The friendly folks at FishBase
offer the following lovely definition for "kamaboko":
Elastic or rubbery, heat-pasteurized, Japanese style fish cakes made from minced fish, with starch for thickening, and sugar, salt and monosodium glutamate for flavoring.
, doesn't it? But perhaps an easier
way to describe kamaboko
is as fish sausage
The food has a long history (the earliest known reference in literature dates back to 1111 AD) and many Japanese towns (eg. Hakone
) pride themselves on their
. Originally primarily a food for travelers,
was one of the few ways to
store fish before the advent of refrigeration.
Even today, the All-Japan Fish Sausage Association (Zenkoku Kamaboko Rengokai; www.zenkama.com
) offers reviews, recipes, history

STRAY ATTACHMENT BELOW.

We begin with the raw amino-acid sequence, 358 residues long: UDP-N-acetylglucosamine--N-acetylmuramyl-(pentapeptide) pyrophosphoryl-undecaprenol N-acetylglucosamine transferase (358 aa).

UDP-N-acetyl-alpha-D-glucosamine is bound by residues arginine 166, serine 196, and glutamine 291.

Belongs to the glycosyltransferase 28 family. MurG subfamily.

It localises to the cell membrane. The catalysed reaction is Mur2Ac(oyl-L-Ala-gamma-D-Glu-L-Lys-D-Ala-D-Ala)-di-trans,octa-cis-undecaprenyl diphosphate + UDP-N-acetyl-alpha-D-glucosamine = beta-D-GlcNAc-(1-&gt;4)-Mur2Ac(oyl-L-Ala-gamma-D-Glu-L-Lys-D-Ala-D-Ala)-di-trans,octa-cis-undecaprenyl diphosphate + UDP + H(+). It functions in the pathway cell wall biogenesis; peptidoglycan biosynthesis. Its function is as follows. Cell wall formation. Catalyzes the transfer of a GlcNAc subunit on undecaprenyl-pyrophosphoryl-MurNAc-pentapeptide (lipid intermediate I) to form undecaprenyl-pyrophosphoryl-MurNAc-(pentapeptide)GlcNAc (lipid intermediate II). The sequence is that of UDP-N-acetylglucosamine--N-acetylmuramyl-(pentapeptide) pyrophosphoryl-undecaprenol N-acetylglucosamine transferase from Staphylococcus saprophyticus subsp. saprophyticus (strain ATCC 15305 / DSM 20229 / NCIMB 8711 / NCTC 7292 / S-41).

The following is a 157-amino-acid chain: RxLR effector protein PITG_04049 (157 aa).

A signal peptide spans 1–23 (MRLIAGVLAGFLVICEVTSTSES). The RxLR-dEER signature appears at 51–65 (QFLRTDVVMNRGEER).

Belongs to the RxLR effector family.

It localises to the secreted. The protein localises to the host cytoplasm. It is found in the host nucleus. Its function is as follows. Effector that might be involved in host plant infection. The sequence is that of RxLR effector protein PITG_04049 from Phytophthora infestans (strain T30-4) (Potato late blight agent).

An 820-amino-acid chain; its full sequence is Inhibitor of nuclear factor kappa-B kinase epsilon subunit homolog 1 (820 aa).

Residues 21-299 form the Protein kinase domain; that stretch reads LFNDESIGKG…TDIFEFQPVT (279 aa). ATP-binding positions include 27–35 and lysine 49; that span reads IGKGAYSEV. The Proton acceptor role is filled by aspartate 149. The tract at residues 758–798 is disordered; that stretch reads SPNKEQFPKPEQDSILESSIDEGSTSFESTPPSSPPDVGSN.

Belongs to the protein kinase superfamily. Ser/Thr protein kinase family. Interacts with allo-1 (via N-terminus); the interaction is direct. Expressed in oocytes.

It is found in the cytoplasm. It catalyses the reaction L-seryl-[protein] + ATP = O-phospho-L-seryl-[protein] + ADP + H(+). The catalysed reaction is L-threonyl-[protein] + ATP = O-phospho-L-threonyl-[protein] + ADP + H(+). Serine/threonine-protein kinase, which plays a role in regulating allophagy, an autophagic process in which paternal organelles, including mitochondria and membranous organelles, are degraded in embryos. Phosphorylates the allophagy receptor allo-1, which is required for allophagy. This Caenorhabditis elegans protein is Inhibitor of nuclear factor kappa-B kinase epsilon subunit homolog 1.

lessons and nutritional information about this omnipresent (at least in Japan) processed fish product. There are many different types, but perhaps the most common is a long white block with one edge tinted red for esthetic reasons.
So how are kamaboko used? Well, many a Japanese starts their day with a slice as a part of a traditional
Japanese breakfast. When slurping noodles at lunchtime, the typical bowl of soba or udon has some kamaboko floating on top. For dinner, kamaboko are
a obligatory part of many nabe stews,
especially oden. And even when downing a few
brewskis at the local izakaya
deep-fried slices of kamaboko,
called satsuma-age, are almost as popular as